Flight Review: A Ruinous Failure of Expectation Versus Reality
The Movie I Expected to See Based on the Marketing -- Denzel Washington stars as Whip, a veteran pilot who had a couple of drinks the night before a flight. During the flight, the plane malfunctions, and Whip miraculously saves 96 of the 102 "souls aboard" with some creative, bold, and courageous flying. Unfortunately, the airline -- in attempt to save its own ass -- demonizes Whip and endeavors to make him the scapegoat for the deaths of six people in order to avoid its own liability. Don Cheadle plays the corporate suit tasked with casting blame on Whip. Through determination, resolve, a few studio-film contrivances, and his best friend and biggest defender -- played by John Goodman, in a kooky, wasted three-scene role -- Whip proves that -- despite a negligent amount of alcohol in his system -- he's the only reason that 96 people survived. He is anointed a hero, the music swells, and the airline awards Whip a huge settlement, but more importantly, an apology.
The Movie I Actually Saw -- Denzel Washington stars as Whip, a veteran pilot with a long history of alcohol and drug abuse. The morning after a bender, in which Whip sleeps with one of his flight attendants, Whip knocks back a few more, does a couple of lines of coke, then climbs aboard his plane and downs some more vodka during the flight. Due to a plane malfunction, Whip miraculously saves 96 of the 102 souls aboard, despite being blitzed out of his head. John Goodman -- in a kooky role -- plays his cocaine dealer. Don Cheadle plays the corporate suit working for the pilot's union in an attempt to save Whip's ass. Despite the plane crash, and despite developing a romantic relationship up with a recovering heroin addict, Whip persists in drinking himself into a stupor, and over the course of the next 100 minutes or so, continues a downward spiral until he finally reaches rock bottom at the most inopportune moment available. Ultimately, he credits God and Alcoholics Anonymous for saving him.
Very few movies have been as disappointing versus the expectations that marketing established for us than Flight. I had expected, like anyone who'd seen the trailer and television spots for Flight, a studio contrived, feel-good legal drama pitting an underdog against corporate overlords that would perhaps be elevated above formula by another powerful performance from Denzel Washington.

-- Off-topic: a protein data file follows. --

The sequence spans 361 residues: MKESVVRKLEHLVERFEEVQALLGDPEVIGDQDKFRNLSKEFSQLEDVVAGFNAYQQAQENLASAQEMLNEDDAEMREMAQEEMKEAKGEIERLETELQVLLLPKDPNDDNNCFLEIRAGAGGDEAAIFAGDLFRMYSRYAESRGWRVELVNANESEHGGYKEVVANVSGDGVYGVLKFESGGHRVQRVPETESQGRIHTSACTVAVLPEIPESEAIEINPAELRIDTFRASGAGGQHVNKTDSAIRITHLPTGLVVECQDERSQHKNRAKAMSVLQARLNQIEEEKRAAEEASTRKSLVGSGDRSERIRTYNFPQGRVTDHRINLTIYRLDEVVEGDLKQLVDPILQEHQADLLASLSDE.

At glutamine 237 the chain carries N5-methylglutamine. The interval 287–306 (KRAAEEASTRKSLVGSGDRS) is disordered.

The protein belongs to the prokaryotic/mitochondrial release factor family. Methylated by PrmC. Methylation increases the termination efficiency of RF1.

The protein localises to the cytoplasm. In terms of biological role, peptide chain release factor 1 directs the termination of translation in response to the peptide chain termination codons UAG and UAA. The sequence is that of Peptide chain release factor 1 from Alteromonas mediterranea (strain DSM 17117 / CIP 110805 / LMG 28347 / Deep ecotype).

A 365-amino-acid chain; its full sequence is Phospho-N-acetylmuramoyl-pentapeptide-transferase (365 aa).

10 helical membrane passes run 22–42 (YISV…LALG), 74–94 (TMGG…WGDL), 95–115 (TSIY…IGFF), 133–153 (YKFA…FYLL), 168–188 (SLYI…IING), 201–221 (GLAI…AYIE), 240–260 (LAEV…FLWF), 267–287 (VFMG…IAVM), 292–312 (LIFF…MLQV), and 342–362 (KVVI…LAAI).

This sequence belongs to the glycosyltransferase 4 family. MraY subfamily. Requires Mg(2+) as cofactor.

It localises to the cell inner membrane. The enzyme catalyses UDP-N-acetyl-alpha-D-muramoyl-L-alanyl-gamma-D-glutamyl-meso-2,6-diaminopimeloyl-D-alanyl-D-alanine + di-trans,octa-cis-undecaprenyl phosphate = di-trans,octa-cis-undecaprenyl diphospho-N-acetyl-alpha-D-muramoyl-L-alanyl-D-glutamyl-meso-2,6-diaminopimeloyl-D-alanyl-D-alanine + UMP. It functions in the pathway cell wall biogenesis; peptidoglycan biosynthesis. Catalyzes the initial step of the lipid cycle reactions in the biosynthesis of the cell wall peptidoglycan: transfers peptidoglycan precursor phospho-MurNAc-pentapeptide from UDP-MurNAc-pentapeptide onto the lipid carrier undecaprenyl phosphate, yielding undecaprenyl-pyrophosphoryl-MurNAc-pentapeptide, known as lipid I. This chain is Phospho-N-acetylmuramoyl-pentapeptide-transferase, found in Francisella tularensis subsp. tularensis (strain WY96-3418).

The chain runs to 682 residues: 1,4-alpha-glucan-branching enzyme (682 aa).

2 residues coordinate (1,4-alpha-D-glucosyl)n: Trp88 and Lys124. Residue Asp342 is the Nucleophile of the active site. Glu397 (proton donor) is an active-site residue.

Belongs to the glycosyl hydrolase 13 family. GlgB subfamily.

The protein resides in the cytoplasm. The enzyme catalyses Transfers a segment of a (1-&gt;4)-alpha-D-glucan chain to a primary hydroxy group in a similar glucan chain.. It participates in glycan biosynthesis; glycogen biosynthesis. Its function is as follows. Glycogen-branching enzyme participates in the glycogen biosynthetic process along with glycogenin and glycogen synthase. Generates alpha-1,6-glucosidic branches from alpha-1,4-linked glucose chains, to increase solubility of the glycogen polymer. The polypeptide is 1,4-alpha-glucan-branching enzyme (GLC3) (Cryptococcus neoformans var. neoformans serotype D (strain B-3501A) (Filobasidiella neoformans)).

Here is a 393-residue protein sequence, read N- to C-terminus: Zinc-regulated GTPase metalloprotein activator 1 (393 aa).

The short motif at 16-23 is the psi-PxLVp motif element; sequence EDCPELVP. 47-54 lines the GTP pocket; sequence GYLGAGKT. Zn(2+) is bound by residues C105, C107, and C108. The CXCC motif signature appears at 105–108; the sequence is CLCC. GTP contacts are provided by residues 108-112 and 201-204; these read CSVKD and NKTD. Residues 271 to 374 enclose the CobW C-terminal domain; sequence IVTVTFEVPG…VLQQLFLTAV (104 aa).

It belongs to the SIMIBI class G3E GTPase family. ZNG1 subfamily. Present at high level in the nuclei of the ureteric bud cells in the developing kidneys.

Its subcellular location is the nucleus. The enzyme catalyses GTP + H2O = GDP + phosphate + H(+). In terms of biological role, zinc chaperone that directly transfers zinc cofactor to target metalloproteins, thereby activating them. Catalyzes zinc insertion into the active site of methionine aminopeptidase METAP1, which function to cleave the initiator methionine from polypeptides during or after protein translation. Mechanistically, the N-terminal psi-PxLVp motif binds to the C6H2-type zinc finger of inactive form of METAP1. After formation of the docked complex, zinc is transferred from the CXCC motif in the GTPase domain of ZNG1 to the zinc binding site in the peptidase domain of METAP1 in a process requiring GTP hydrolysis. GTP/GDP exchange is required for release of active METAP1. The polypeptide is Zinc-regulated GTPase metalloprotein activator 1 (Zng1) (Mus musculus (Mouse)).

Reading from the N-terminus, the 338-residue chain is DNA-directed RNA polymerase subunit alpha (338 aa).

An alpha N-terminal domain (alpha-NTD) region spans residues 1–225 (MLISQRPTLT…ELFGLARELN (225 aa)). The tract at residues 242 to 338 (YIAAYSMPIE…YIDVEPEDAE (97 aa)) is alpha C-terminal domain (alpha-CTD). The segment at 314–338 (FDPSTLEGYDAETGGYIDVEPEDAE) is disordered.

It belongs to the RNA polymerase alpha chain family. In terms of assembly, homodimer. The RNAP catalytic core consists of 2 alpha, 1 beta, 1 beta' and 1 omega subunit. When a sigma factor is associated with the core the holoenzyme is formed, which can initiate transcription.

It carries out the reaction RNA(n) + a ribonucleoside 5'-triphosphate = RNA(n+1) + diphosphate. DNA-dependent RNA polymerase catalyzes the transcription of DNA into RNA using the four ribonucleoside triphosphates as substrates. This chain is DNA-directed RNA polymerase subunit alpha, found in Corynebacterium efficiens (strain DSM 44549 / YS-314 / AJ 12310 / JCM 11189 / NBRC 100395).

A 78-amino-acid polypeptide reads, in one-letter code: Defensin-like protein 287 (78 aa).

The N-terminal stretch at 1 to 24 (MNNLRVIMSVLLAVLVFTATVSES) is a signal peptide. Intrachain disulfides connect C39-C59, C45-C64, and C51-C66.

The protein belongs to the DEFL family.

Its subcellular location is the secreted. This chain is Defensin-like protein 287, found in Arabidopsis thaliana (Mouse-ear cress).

What I did not anticipate, however, was an incredibly expensive public service announcement for the 12-Step Program, or a movie about the random, unexplained nature of "God's plan." Flight is an addiction drama, not a legal one, and it's not a very good addiction drama, at that. Besides the plane crash, it's a fairly generic movie about substance abuse, replete with all the usual addiction tropes. Denzel is serviceable in the role, but it's not a part designed for Washington. He's best when he's playing the noble hero with the winning smile or the over-the-top bad-ass villain with the winning smile. Denzel should be shot from below to highlight what an immensely commanding and imposing figure he cuts. What Denzel Motherf*cking Washington should not be playing is a sniveling, lying drunk shot reduced to trying to beg good people into lying on his behalf.
Screenwriter John Gatins does not employ a particularly good framing device for an addiction drama, either. If a sauced pilot is in a plane crash that kills six people -- and very nearly could've killed all on board -- that should be the moment that opens an alcoholic's eyes. That should be rock bottom. When a film begins with a scene as dramatic as a disastrous plane crash, however, there's no where left for director Robert Zemeckis to go in search for that life-affirming epiphany. Two solid hours of watching a man sober up, relapse, stumble around incoherently, swear off booze, relapse, throw a violent tantrum, and refuse to admit a problem does not create enough space after the dramatic impetus that sets the story in motion and the ultimate redemption to avoid anti-climax.
More criminally, however, is that Paramount's marketing department promised us one movie and delivered us a sermon. Maybe if Flight had transcended the subject material, I'd understand why Paramount attempted to sell it to a broader audience. But Flight is a Lifetime movie with a better hook and, admittedly, a superior cast. But neither the hook nor the solid performances are enough to elevate Flight above what it is: A hackneyed drama about one man coming to terms with his alcohol addiction.
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